Portugal returned to action with three straight wins which sees the Seleção pull two points clear of Serbia in Group A of the 2022 World Cup qualifiers. A late Ronaldo double clinched a 2-1 win against Republic of Ireland, Qatar were beaten 3-1 in a friendly before a one sided 3-0 win in Azerbaijan.
Before we turn our attentions back to club football, PortuGOAL looks at some talking points from our assessment of Portugal’s performances during the international break.
Santos tests different formations
Fernando Santos had Portugal line up in a traditional 4-3-3 against Republic of Ireland. With Rafa Silva ineffective out wide in the first half, André Silva was introduced at half time which saw Ronaldo switch to the left wing.
Against Qatar we saw Santos set the Seleção up in a fluid 4-2-2 formation. It was a throwback to tactics that contributed to the successful Euro 2016 campaign.
Santos went with a 4-2-3-1 formation in Azerbaijan with Bruno Fernandes pulling the strings in the playmaker position.
Bruno Fernandes was unproductive against Ireland before coming off the bench against Qatar and scoring a late penalty. Unable to replicate his club form on the international stage, we saw him back to his best in Azerbaijan.
Playing in the playmaker position in a 4-2-3-1 where he flourishes at club level, he was simply sensational in Baku. The level of opposition must be considered, but he was unplayable in the first half and involved in almost all of Portugal’s chances and both goals.
With and without Ronaldo
Cristiano Ronaldo’s suspension against Azerbaijan meant that he was released early from the squad.
The 36-year-old is a polarising figure, with many observers attempting to argue that Portugal can potentially play better without him due to a perceived lack of effort in pressing, tracking back and inability to beat players in 1 on 1 situations.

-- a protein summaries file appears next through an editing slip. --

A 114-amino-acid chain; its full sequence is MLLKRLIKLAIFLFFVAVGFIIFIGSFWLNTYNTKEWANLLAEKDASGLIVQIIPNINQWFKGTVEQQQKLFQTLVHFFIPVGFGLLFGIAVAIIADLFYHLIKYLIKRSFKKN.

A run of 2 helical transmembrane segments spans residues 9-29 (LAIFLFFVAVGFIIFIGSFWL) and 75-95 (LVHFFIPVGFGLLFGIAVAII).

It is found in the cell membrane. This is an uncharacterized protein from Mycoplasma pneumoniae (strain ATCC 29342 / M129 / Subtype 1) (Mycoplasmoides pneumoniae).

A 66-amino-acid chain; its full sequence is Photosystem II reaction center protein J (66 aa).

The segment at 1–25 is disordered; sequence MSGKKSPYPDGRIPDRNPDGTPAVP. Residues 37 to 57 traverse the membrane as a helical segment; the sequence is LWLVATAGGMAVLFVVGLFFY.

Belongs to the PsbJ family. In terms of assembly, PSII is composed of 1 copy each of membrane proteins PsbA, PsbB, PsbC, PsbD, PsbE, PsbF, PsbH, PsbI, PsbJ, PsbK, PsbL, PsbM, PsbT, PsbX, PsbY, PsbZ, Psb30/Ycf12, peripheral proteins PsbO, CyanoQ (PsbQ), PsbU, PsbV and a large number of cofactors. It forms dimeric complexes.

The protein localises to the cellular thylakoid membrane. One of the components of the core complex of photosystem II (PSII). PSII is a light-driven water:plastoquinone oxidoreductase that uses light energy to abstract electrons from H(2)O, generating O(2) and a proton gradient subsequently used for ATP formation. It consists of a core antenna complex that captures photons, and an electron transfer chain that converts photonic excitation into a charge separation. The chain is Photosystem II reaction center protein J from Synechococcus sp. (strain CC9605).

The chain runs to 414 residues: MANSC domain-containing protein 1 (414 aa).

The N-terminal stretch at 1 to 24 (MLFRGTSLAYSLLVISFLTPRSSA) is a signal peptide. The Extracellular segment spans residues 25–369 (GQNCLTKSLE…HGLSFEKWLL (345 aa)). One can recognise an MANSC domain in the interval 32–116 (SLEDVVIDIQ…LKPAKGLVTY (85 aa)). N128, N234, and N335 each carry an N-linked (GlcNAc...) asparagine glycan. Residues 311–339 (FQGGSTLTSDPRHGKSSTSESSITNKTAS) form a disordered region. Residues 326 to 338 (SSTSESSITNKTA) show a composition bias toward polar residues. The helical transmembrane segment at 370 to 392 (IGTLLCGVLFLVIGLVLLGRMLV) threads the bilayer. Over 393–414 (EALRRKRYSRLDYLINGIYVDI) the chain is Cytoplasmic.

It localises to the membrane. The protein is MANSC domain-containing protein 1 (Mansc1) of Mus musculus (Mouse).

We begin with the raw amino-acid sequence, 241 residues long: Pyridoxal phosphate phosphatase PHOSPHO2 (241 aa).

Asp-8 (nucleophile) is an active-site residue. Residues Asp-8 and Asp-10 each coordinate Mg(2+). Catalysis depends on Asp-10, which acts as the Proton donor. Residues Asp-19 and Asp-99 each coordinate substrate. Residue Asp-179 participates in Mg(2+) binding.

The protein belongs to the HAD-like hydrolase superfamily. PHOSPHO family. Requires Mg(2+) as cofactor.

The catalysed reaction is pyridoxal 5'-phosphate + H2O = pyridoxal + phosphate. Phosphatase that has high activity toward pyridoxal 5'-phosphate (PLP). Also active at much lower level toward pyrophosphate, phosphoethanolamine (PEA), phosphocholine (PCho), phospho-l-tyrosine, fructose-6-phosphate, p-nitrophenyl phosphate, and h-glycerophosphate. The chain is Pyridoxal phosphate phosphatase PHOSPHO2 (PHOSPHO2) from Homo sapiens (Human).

In the end it’s inconsequential. For so long as Ronaldo is fit, the highest international goalscorer in history is going to be the first name on the team sheet.
Rúben Neves has found chances hard to come by for Portugal. Santos has tended to prefer William Carvalho, Danilo Pereira and João Palhinha, but we might have seen a slight shift in his assessment of the Wolverhampton Wanderers midfielder.
Neves brings energy to Portugal’s midfield, and his exceptional passing range means he is always in danger of creating an attacking opportunity.
There is no reason a 4-2-3-1 can’t work for Portugal, and pairing Neves with Palhinha or João Moutinho could be something we see more of in the future.
Old timers still getting it done
João Moutinho still has plenty to offer Portugal despite turning 35 this week. His versatility, experience and composure are of real benefit to the squad as is the club connection with Rúben Neves.
Pepe turns 39 in February but is still competing at the highest level. Some of his performances for Porto in the Champions League were a reminder that guile, intelligence and experience can compensate for a decline in pace.
With the lack of depth in central defence a long-standing issue, Pepe’s ability to continue playing has been incredibly important for Portugal.
There have been many players born outside Portugal represent the Seleção which have increased the quality of the squad.
Otávio made a positive impact in his debut, scoring a goal and gaining confidence in new surroundings.
With fellow Brazilian-born midfielder Matheus Nunes likely to be given a chance of pledging his allegiance to Portugal in the near future, Santos has a multitude of options and players with a diverse range of attributes and mentalities.
World Cup qualifying approaching crunch time
Fernando Santos’ side return to action against Qatar on 8 October, before hosting Luxembourg at the Algarve Stadium on 12 October. In that same week Serbia play two World Cup qualifying matches, away to Luxembourg and home to Azerbaijan. Should they win both, the Serbs will head into the final international break of the calendar year, in November, top of the Group A, albeit having played a game more than the Seleção.
The crunch games for Portugal will be those November matches, with a trip to Ireland before the all-important showdown against Serbia in Lisbon on 14 November.
by Matthew Marshall